After the cold war Cuba and China have established a strong and comprehensive mutually beneficial alliance. Cuba, economically dependent on China, promotes Chinese interests in Latin America and the Caribbean and brings strategic benefits in two main areas: military intelligence and biotechnology/neuroscience.
Cuba is not a commercial or investment partner of interest, failed to repay multibillion-dollar loans to China and requires a lot of support and humanitarian assistance. However, it provided China with an economic, political and geostrategic offensive in the region that proved to be highly successful.
China has become the first trading partner of South America and the second in the region after the United States. Trade, which has grown from $12 billion in 2000 to $445 billion in 2021, has provided China with new markets and privileged access to raw materials. China’s $150 billion in loans have given it control of critical infrastructure projects, including 56 ports and telecommunications in 29 countries. Military personnel from the region are currently undergoing cybersecurity and military doctrine training in China. All this increases the risks of malicious commercial activity, political and economic coercion., as well as asymmetric attacks on the infrastructure. In addition, she promoted China’s merger with the civilian and military, a strategy designed to make the Chinese military the most advanced in the world and capable of defeating the United States.
Last June Wall Street Magazine it was reported that Cuba and China jointly operate four electronic espionage facilities in Cuba and are in talks to establish a military training center on the island. It has been reported for years that since the 1990s, China has been selling military equipment and training Cuba, participating in joint military and intelligence projects. Chinese presence on electronic spy stations in Cuba (for “signal intelligence” or SIGINT) dates back to the 1990s; one dropout reports that it even started in the 1980s. The details of China’s involvement are unclear, but it has been reported to provide equipment, supplies and technical training to Cuba in exchange for being able to be present on the island and sharing the intelligence it gathers. Radio-electronic activity was disguised as Radio China’s broadcast from Cuba and China’s construction of Cuba’s telecommunications infrastructure.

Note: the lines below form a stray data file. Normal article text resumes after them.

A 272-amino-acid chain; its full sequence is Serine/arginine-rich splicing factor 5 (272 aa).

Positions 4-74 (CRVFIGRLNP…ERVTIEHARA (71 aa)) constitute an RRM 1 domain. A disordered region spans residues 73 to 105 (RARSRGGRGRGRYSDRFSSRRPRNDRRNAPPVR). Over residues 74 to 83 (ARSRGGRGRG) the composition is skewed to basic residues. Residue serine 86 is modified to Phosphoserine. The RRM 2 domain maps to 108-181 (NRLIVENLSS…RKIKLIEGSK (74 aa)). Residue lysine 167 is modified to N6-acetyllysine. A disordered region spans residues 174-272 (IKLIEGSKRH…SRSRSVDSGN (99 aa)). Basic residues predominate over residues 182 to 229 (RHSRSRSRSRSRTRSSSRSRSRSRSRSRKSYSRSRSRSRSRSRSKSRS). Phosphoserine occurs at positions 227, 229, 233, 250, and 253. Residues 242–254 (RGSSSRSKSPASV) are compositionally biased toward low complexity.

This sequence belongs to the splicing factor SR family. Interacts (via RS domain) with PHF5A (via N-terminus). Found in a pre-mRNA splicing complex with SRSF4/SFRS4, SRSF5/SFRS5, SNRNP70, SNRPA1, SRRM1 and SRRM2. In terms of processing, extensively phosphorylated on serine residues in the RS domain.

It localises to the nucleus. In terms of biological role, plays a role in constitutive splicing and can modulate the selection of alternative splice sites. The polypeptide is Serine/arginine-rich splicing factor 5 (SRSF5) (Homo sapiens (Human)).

Numerous defectors have long reported that the Cuban communist regime has always collected a large amount of intelligence about the United States and other countries, which it shares with its allies for rewards and to strengthen relations. According to a confidential interview with a senior Cuban official, the Cuban Radio Electronics Brigade (BERE), which is part of the military intelligence department, is currently in charge of SIGINT operations. from an underground facility south of Havana. The brigade’s priority has always been to intercept all US military communications within its reach in the continental United States, Central America, the Caribbean, and northern South America. He also systematically monitors the Cuban population. and foreign targets in Cuba, as well as conducting encrypted communications with its embassies, intelligence centers and an extensive network of spies around the world.
With the help of China Cuba also used computer technology to strategically monitor Venezuela. and extend digital authoritarianism to the regions. armies trolls Cuba promoted their interests in cyberspace, and the information war even confused air traffic controllers in New York and silenced pro-democracy transmissions to Iran.